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Niger's military junta says it will prosecute President Bazoum for "high treason"

The Nigerien military junta claimed that it will prosecute President Mohamed Bazoum for “high treason” and undermining state security. If President Bazoum is convicted, he could face the death penalty, according to Niger’s penal code. This declaration was made on August 13, 2023.

The military junta announced that Bazoum was being charged following his post-coup exchanges with high-ranking West African politicians and “their international mentors,” whom the leaders of the revolt accuse of making false allegations and attempting to derail a peaceful transition in order to justify a military intervention, according to AP News. The real question to ask is whether this prosecution is truly fair. What has President Bazoum to deserve being charged with high treason?

Niger's GDP Growth, 2013-2022

Source: World Bank

President Bazoum was democratically elected in 2021. Under his presidency, poverty rate declined considerably although Niger remained a very poor nation. Unemployment declined considerably as well under President Bazoum. He partnered the country with Western powers, which attracted foreign investments in Niger, and the Nigerian economic growth increased significantly under his leadership as we could see in this figure. When Bazoun took power in 2021, Niger’s GDP growth was at 1.4%. In fact, economic growth in Niger slowed between 2018 and 2021. In 2022, the Nigerian economy became more productive with a GDP growth of 11.5% Should President Bazoum be prosecuted for stimulating the economy? Is it a crime to improve the economy of his country?

The junta has faced international pressure to release and reinstate President Bazoum. ECOWAS did not renounce the military option to restore constitutional order in Niger. For now, the member-states of the West African organization are prioritizing diplomatic venues to find a peaceful solution to the crisis, and avoid casualties.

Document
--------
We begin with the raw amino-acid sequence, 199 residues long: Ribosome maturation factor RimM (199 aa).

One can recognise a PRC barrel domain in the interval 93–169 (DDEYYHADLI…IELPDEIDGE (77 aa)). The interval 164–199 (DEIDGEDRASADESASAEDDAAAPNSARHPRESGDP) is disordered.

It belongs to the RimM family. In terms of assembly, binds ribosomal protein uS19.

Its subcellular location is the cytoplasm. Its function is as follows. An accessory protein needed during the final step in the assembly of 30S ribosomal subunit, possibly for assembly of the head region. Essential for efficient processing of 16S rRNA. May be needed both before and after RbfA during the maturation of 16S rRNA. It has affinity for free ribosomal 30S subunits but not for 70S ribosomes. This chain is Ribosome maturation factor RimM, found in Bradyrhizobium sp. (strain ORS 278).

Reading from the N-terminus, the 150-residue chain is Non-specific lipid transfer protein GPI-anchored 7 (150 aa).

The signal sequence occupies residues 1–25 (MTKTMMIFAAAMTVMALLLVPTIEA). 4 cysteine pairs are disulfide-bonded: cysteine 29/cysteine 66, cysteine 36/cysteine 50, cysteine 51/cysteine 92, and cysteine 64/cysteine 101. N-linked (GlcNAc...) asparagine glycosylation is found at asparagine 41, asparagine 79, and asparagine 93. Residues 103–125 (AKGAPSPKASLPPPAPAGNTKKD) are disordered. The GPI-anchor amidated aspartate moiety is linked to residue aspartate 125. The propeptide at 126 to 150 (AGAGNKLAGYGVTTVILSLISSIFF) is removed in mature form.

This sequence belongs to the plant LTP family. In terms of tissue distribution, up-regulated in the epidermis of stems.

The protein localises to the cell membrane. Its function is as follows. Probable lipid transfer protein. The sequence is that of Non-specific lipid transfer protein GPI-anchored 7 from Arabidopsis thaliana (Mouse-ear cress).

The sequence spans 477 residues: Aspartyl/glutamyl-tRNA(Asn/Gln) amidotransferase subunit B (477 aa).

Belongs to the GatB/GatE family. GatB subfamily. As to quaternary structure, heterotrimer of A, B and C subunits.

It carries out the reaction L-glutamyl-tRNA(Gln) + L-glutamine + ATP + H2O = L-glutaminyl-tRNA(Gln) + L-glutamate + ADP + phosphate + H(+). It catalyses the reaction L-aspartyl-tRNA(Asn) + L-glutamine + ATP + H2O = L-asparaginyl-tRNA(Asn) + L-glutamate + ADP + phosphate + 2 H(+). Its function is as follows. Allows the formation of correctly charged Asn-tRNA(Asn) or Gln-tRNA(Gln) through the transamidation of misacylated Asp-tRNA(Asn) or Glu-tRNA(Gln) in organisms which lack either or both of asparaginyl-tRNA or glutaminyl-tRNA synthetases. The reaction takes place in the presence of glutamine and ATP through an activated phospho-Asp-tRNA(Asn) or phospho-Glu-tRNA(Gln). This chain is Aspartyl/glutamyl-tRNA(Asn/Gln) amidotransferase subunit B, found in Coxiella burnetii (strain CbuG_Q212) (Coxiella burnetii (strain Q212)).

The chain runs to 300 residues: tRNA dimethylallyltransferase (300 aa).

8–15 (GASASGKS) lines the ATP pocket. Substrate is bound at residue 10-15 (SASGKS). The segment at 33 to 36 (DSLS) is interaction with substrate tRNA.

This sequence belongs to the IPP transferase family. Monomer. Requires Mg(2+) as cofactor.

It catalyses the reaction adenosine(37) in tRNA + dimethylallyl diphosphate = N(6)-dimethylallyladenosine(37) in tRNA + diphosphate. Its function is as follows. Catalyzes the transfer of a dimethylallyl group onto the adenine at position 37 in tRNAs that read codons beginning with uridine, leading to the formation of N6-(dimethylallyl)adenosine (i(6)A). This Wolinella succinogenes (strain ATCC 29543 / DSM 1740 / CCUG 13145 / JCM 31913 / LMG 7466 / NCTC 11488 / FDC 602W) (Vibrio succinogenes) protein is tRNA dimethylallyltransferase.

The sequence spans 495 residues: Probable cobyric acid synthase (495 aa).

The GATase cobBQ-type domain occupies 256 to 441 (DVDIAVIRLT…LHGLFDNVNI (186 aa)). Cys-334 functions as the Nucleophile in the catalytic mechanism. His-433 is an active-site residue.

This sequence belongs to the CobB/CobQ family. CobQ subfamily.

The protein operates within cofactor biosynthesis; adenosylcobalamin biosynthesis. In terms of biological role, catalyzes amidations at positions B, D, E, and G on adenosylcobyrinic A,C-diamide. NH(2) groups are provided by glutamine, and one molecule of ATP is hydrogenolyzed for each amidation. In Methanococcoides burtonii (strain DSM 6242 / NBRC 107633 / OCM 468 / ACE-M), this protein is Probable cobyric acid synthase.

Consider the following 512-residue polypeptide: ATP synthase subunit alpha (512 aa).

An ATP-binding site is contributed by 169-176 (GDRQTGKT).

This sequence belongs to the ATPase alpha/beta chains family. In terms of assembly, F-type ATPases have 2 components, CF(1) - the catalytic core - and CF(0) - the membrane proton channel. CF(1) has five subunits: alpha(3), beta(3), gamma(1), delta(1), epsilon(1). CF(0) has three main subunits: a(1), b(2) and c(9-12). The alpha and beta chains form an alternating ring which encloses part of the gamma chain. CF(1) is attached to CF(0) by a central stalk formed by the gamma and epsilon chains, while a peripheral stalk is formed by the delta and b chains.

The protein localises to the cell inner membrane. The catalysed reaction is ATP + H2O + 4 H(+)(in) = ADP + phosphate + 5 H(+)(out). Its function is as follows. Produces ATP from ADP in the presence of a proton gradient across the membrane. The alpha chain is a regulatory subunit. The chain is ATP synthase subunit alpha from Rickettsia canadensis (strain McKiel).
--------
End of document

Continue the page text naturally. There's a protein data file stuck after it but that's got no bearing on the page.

According to AP News, people close to President Bazoum and his political party reported last week that the first family’s electricity and water were cut off and they are running out of food. The junta dismissed the reports and on August 13, 2023, accused West African politicians and international organizations of waging a disinformation campaign to discredit the junta.

The motives for this prosecution are unwarranted. President Bazoum is not certainly immaculate. His policy may not please everyone, and his relationship with the West may also not be liked by everyone, but that does not justify a prosecution and a criminal charge for “high treason.” If those who disagreed with his policies wanted to change, they should have waited until the end of his presidential term to challenge his leadership. But orchestrating a coup while his presidential term is only halfway done, is, unfortunately, a major setback for the socioeconomic development of Niger.

This prosecution is a political prosecution and persecution rather than a legal prosecution. At the end of the day, the main losers in this whole coup is no one else but the Nigerien people, who are suffering the consequences of the financial and economic sanctions enforced against them.


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